The Hanged Man lies just over halfway through the Major Arcana. He is the gateway to the second half of life; an initiation. Initiations are designed to test you, rites of passage as they are between one state and another.
You only get The Hanged Man when you are ready. Not feeling like you’re ready? If that suspended figure at centre feels all-too-familiar to you, or if it feels like it is calling you to a new stage in your adventure, then, yes, you are ready.
The Hanged Man is not easy, but then no initiation worth something is easy.
But here’s the thing:
When The Hanged Man appears, more often than not it isn’t the experience depicted on the card that creates the difficulty, but your resistance to surrendering to it.
To put it in a psychotherapeutic nutshell:
In the first half of life, as we emerge from adolescence and into early adulthood, our primary focus is to find our place in the world. We are externally orientated, we need to make a name for ourselves, we need to know we are accepted. We go out to show we can make it with the best of them.
And then things start to fall apart.
We begin to realise that all of those things that felt so important in our outer lives don’t seem so important anymore. Things that seemed shiny and bright lose their lustre, old behaviours and pastimes don’t work so well.
What was meaningful now seems empty, like so much cotton candy.
We try to fill ourselves with more, and not only does it not fill us anymore — it starts to feel repellent.
Then, in some way, our unconscious co-creates the circumstances so that we meet with a roadblock. Not only has that same old road that we’ve always taken become boring to us: now, we can no longer choose to go down it at all. It has become forever closed off. We may get depressed, we may mourn.
But what we are being called to do is to surrender to the rope around our ankles, to be lifted off the once-familiar ground, and turned upside-down so that we can see things from a whole new perspective.
Things look a little surreal upside-down, no? Maybe even a little ridiculous? From this new angle, we can start to see the cogs turning in our lives — those clunky, clockwork actions and going-through-the-motions that we couldn’t see when we were up and running and right in the thick of things.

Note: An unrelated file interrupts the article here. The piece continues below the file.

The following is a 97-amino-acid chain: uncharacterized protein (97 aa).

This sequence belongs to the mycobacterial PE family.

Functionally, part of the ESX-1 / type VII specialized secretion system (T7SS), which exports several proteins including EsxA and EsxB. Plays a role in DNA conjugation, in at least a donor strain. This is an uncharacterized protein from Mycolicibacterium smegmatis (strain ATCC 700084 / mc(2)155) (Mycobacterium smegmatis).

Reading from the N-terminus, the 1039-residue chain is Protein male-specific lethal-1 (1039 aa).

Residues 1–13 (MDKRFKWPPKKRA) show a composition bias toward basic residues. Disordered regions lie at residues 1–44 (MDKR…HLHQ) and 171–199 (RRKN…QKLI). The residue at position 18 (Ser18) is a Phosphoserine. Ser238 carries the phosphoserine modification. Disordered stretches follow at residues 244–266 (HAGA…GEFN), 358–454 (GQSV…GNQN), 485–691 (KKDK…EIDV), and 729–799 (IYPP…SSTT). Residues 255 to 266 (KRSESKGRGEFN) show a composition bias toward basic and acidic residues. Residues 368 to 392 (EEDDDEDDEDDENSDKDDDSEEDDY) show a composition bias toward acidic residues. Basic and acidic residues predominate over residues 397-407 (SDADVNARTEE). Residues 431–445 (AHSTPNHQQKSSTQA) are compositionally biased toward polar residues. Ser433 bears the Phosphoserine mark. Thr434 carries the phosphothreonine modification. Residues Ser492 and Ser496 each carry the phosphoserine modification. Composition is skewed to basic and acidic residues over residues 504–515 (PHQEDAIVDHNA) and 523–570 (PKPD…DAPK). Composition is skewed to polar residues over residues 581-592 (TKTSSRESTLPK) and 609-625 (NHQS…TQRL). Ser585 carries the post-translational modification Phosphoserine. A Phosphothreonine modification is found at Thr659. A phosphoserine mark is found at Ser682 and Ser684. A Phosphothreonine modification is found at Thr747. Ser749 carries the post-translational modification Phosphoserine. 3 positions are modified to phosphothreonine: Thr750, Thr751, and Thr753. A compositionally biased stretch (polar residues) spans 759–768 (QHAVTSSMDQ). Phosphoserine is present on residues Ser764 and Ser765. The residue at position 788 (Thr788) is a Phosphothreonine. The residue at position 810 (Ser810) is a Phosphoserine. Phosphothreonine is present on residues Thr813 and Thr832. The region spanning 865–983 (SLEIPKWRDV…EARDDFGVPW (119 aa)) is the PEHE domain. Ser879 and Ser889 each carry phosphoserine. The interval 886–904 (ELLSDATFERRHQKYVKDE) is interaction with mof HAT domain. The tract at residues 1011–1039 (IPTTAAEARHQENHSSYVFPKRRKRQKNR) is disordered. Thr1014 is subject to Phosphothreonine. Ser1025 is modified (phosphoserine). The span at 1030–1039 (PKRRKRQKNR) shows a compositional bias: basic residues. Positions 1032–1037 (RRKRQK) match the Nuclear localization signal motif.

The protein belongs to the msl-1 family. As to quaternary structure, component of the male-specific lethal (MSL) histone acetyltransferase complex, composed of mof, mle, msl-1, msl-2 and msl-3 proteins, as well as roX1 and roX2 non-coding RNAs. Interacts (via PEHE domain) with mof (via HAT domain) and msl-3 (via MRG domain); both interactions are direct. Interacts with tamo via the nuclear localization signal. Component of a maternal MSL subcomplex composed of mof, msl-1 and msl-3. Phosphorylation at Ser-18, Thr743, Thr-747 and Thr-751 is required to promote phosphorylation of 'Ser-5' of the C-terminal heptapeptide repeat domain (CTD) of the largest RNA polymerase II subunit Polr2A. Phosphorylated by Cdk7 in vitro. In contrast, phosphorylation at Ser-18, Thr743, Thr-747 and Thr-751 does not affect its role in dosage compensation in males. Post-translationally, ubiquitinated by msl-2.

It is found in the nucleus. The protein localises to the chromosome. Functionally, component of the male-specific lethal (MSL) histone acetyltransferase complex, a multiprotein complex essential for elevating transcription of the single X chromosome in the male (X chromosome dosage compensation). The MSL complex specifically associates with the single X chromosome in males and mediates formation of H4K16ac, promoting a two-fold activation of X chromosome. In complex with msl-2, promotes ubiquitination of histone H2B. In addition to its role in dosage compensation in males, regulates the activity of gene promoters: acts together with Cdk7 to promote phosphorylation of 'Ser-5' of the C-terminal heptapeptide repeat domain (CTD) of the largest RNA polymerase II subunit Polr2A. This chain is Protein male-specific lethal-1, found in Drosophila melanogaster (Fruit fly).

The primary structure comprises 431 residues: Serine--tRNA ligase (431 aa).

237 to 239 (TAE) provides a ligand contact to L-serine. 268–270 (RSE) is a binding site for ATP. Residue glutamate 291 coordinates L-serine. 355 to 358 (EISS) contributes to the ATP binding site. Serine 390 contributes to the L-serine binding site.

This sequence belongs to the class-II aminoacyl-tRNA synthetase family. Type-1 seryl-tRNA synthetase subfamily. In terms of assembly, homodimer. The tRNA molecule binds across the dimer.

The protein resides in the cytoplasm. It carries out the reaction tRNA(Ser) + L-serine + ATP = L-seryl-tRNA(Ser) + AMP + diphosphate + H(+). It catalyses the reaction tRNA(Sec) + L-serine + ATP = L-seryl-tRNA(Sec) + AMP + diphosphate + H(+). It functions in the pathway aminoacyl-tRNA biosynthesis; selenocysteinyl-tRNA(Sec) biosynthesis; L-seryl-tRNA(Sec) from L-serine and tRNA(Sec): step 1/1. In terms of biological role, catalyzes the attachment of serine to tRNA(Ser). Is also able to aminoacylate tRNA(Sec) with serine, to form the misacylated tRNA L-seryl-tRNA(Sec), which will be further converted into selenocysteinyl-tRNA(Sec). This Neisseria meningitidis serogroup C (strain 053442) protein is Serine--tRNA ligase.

The Hanged Man is not the thing to fear. It is the death of vitality that is the thing to fear — and The Hanged Man is your ticket out of it — if you can surrender to a process that feels uncomfortable (sometimes deeply uncomfortable), strange and unfamiliar, surreal, and where you are no longer in the driving seat.
Unsettling, much? Maybe much needs to be unsettled.
The Hanged Man is your reappraisal — of where you are, of where you are going, of who you are.
The Knight is the ability to discern and articulate what evolves from your time of suspension. In his fullest expression, he sees what matters, and what does not. And he can act on that understanding.
The alternative to all of this? That’s the card on the right, the Seven of Swords. It’s a visual cliché in the context of this reading, but one that serves: a suit, with a briefcase, stared-down and cowed by what has become grotesque. The beast is not interested in you as an individual; it is interested that you toe the line and conform, no questions asked.
And that may well be simply your old life, the shadow of what once was vital, insisting that you continue to listen and conform to it.
Look at the Seven of Swords, then go back and look at The Hanged Man and the Knight of Swords, with their complementary colours.
One experience feels like duty, the other feels like liberation.
Funny that the one that feels like liberation may not look like liberation at first glance with its rope and its surrendered subject.
The only way out, however, is through, and the Knight knows this.
His authority is your assumption of authority over your own existence, and your ability to find out what matters, and what does not. And that is one of the most important initiations of all.
Astrology Correspondences: Knight of Swords (the fiery aspect of air), The Hanged Man (Neptune), Seven of Swords (Moon in Aquarius)